Man bites dog is always hot news, and so Paul Mulvey is much on the minds of hockey fans these days. Here is a hockey player who wouldn't fight. Who knows why? Videots scrambling eggs during "Good Morning, America" the other day heard Mulvey say it was the first time he'd ever been ordered to fight and he simply refused. "I'm a human being," he said in another interview.

Heaven only knows if hockey can survive such scandal. The National Hockey League is on shaky ground already. It has no national television contract and in some cities it is locked in serious war against, cross my heart, indoor soccer. Now comes Paul Mulvey saying he's a human being. When it rains, it pours.

At least the NHL has taken action against Mulvey's coach, Don Perry, suspending him yesterday for 15 days and fining the Los Angeles Kings $5,000. The team had waived Mulvey a week after he refused to go fetch for Perry. The Kings say they were going to drop Mulvey, anyway, because he is "a marginal player," to quote the general manager, George Maguire. The refusal to fight in a game Jan. 24 only expedited the move, they said.

If Lassie burned down an orphanage, it would be no more shocking than Paul Mulvey sitting out a fight. At 6 feet 4 and 220 pounds, Mulvey is loved for his body. His short time with the Capitals is memorable for the tunnel through his dentures, wide as outdoors. For every knuckle sandwich he delivered, he ate one.

Which is, of course, what hockey is all about. Any innocent who stumbles into a building with an ice pond at the bottom of the hill soon grasps the fundamentals of hockey. Guys carrying tree limbs play bumper-car while chasing a frozen rock. They get mad because the rock won't go anywhere near where they want it to. They take out their frustrations on somebody's teeth, occasionally using the tree limbs as toothpicks, but mostly they are content with blindside collisions and rabbit punches.

The officials stand and wait for the boys to get tired of throwing punches. In wimp sports, referees stop fights, but in hockey, where men are men and your ticket to heaven is validated only after 500 stitches, the officials stand and wait for the magic moment when blood congeals on the pond. This is hockey.

Hockey's history is full of those sweet spots in time when vertebrae snap in rat-a-tat-tat rhythm. One week after Mulvey said no to Perry's demand that he join in a fight, the inspirational movie "Slap Shot" lifted hearts all over America. The movie heroes were guys who couldn't win because they were too nice. At the coach's insistence, they became high-sticking goons. Victories flowed like arterial blood.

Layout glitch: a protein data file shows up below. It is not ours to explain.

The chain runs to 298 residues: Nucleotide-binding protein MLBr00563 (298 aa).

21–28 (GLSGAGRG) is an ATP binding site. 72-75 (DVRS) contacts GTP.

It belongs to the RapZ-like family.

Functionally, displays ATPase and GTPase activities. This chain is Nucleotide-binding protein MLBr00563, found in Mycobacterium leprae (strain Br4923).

"Old Blood and Guts" is the title of a Sport magazine piece of 20 years ago. The nickname belonged to one of hockey's greatest players, Eddie Shore. Here's what an anthology's introduction said of the old Boston Bruin: "In his long hockey career, Shore accumulated a total of 978 stitches on his scarred body. He had his nose broken 14 times, his jaw shattered five times, all his teeth lost in combat. He came close to losing his left ear and both his eyes. He took punishment, but he gave it out, too. He was a man."

Space prohibits a listing of Shore's accomplishments, but the magazine recounts the most famous, the time Eddie obliterated Ace Bailey. On Dec. 12, 1933, Shore's work was so pure it remains a lodestar for all hockey players, resistant even to the shame of Mulvey.

Eddie Shore was mad at Red Horner, who had bumper-carred him. "Shore picked himself up and, raging, went after Horner," the magazine said. "Mistaking Ace Bailey for Horner, Eddie flew down the ice and hit Bailey from the rear, slamming into him at full speed. Bailey went down. His head hit the ice and the crack could be heard all over the arena. For 19 minutes, Bailey lay unconscious while doctors worked frantically over him."

Brain surgery saved Bailey. Shore was suspended a couple of months. Bailey later would excuse Eddie, saying, "We didn't see each other coming."

Oh, sweet song of the frozen pond, how you move us. Poor Ace Bailey knew he had done wrong when he asked that his eyes be placed in the front of his head. You can't blame Eddie for that, no more than you can blame the Los Angeles coach, Don Perry, for ordering Paul Mulvey off the bench and into the fisticuffs last week.

"He was asking me to get a couple of more games in suspensions," Mulvey said of Perry, who was quoted in the Los Angeles Times. "That's not a hockey player . . . I'm a human being, and I stuck up for my rights as a person."

Still, you can't blame Don Perry for trying to keep hockey the stirring game it has been from Eddie Shore's time to the glory/gory days of Dave Schultz. By ordering Mulvey into the fight, Perry would keep hockey free of the nice-guy taint that is ruinous at the box office.

Two years ago, in a minor-league playoff game in Milwaukee, a Saginaw player named John Gibson circled an injured Milwaukee man, Carey Hayworth, who was slumped face down on the frozen pond.

Gibson occasionally would stop his circling to pick up Hayworth's head and punch his face.

This he did three times, circling between stops, while, perhaps spellbound by the majesty of what they saw, the officials stood and waited.

A man who watched film of this great moment in hockey said, "Each time Gibson dropped Hayworth's head back on the ice, you could see the pool of blood increasing."

Milwaukee forfeited the playoffs rather than play another game against Saginaw.

The Saginaw coach was Don Perry.